The Carnival of HR – Pick A Prize

The Carnival of HR – Pick A Prize

Pulling at the arm of my jacket, my friends futilely attempted to drag me away. “C’mon Mark!“, they implored, frustration palpable as I placed yet another quarter on the rough wooden plank that served as both armrest and launching point for my arch rival, the ping pong ball. I was two dollars in and determined that this would be the one.

The money was mine, earned through a wide variety of enterprises my brother and I had launched as creative and unfettered children. We were raised with a strong work ethic in a growing subdivision. That meant construction, which meant construction workers, which meant thirsty and hungry people who just happened to have a soft spot for the neighborhood riffraff.

Of the eight balls thrown thus far, three were underhand, four were dead aimed and one was a high floater. My goldfish had died the week prior so I was not going to leave the carnival without his successor safely bagged and in hand. Rocking back, I decided that a backspun high floater was going to win the day. My fist opened, the ball rose and I waited for it to glide over three-dozen puckered orange faces. Landing on a bowl’s edge, it took a wild bounce, struck another, then a third, and landed quietly on the hay-covered ground below. I had lost, but smirked at knowing that I would try again and again as the day wore on.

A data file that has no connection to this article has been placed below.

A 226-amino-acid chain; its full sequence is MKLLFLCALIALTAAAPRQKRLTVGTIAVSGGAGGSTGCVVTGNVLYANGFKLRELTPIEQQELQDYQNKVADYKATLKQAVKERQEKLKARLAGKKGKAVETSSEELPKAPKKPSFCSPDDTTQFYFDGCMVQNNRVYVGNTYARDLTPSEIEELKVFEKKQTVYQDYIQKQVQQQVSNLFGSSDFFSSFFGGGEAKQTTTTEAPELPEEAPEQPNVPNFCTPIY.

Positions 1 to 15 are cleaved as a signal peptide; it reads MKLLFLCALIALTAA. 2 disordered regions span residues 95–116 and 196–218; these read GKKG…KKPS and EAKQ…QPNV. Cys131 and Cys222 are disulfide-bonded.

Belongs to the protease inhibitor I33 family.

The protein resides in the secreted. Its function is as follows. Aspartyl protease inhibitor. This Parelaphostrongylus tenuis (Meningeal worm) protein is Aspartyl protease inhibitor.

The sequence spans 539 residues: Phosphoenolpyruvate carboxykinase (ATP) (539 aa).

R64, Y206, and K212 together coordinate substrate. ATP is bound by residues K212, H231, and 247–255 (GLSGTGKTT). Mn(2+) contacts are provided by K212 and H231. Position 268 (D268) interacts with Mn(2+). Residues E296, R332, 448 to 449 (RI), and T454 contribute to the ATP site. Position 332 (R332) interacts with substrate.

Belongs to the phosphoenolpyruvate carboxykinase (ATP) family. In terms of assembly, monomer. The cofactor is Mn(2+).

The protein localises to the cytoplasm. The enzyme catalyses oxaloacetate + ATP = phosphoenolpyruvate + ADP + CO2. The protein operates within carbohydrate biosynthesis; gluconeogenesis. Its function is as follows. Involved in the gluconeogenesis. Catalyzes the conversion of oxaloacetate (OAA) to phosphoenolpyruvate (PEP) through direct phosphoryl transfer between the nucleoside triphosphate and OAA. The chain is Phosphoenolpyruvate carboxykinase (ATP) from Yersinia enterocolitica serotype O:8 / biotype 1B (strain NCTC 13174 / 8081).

Everyday we take this same journey. We throw ourselves into the air, hoping to land in the right destination but often tossed asunder by forces both within and outside of our control. That doesn’t mean we stop trying. That doesn’t mean we can’t have fun. This is the Carnival that we who work in HR experience more acutely than many of our peers. And as others try and pull you away, we want you to stay and give it as many chances as you can personally and professionally afford.

Welcome to the May 2016 Carnival of HR.

Read. Discuss. Challenge. Be a part of the conversation and eventually you too can pick a prize.

The Amplification of Everything

The Amplification of Everything


Loud drums the deafening beat of industry, each concussive pulse calling, “automate!” – “integrate!!” – “propagate!!!” – its noise oft drowning out the necessity to ideate around the inevitable amplification of all that is the employee, the manager, the organization.